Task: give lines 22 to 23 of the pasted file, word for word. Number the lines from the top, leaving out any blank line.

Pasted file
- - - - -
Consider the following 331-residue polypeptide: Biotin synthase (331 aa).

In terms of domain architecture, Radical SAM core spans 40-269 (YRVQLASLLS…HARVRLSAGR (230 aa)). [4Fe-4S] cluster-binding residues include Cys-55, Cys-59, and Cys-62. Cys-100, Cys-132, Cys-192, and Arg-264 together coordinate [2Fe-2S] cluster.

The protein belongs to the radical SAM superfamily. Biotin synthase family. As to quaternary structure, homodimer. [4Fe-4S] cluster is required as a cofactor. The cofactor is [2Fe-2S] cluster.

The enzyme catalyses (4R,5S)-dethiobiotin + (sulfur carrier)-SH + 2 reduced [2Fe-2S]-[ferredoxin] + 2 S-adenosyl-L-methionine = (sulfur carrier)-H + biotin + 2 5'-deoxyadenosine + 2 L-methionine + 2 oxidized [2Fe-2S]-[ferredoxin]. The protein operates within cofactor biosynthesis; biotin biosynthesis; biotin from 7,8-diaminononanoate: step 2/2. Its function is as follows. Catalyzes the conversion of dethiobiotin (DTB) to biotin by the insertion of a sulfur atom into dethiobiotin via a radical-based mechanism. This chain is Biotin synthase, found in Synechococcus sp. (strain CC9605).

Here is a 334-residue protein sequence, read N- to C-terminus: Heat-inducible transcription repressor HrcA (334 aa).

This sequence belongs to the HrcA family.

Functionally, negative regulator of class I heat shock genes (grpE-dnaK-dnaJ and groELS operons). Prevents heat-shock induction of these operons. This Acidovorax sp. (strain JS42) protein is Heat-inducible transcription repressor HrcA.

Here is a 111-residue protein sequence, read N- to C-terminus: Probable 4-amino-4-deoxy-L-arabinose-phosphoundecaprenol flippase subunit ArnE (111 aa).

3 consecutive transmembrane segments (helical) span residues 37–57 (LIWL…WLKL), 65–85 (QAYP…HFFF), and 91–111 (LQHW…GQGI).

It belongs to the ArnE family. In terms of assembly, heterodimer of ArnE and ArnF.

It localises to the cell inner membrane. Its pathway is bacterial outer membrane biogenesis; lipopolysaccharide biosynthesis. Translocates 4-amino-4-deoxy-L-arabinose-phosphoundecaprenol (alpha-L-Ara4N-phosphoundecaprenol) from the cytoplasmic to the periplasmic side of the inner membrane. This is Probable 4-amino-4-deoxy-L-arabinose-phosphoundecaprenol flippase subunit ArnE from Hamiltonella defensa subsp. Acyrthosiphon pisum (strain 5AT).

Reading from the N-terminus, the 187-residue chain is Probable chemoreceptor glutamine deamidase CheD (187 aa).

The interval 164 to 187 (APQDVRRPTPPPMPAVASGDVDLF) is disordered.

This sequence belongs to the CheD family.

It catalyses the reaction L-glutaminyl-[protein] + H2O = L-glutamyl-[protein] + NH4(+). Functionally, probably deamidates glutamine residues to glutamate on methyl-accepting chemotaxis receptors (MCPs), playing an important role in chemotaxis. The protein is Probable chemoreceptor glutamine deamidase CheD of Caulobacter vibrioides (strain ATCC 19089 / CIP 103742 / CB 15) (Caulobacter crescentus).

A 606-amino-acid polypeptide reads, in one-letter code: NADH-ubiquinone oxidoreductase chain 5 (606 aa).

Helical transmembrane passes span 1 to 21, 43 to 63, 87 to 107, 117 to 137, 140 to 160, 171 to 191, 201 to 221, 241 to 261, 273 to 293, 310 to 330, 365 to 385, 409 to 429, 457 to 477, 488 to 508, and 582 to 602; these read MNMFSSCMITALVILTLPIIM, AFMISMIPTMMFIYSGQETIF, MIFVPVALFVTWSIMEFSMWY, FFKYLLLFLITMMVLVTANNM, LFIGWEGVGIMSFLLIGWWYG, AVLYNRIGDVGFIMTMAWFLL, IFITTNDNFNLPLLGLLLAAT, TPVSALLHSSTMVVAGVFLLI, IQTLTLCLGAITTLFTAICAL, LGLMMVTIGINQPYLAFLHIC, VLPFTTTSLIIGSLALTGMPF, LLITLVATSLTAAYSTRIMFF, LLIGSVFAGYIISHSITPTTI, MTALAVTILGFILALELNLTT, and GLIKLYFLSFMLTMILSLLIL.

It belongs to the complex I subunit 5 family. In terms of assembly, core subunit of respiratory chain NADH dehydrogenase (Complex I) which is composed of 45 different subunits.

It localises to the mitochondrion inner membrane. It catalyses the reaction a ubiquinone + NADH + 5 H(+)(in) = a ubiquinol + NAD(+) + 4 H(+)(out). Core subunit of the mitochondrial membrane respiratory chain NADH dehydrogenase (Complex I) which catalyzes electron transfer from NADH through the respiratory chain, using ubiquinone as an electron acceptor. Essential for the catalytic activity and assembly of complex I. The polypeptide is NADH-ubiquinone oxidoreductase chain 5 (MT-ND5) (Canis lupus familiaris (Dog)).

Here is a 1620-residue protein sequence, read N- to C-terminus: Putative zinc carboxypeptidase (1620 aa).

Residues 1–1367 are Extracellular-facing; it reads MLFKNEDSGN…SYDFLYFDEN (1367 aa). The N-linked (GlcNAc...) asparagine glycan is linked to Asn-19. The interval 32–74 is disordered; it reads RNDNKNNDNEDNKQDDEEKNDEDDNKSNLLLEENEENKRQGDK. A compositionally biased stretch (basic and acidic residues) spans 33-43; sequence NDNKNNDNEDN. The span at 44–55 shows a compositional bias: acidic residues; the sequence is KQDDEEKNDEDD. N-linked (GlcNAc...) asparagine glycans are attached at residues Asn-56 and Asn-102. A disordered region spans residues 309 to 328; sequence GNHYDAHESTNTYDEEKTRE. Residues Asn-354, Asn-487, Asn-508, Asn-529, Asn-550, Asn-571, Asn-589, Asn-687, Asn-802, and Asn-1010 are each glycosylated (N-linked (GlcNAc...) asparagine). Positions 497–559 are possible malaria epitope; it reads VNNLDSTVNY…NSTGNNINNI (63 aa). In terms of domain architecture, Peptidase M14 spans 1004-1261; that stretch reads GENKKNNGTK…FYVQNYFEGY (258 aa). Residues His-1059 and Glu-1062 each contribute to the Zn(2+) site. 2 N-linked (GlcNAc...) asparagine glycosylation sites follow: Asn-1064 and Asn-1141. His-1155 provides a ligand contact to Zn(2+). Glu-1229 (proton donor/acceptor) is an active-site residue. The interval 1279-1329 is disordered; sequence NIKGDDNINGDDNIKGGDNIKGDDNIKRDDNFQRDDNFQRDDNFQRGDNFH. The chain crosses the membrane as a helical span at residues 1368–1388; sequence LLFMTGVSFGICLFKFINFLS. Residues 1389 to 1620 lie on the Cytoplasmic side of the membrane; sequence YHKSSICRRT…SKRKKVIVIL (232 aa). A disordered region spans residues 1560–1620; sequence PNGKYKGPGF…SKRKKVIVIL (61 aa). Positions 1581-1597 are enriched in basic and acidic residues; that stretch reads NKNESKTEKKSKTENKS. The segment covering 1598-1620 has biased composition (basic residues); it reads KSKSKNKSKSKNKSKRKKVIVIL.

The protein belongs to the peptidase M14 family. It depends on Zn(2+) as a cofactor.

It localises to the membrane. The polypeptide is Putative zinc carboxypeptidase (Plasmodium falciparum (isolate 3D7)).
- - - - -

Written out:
The protein belongs to the peptidase M14 family. It depends on Zn(2+) as a cofactor.

It localises to the membrane. The polypeptide is Putative zinc carboxypeptidase (Plasmodium falciparum (isolate 3D7)).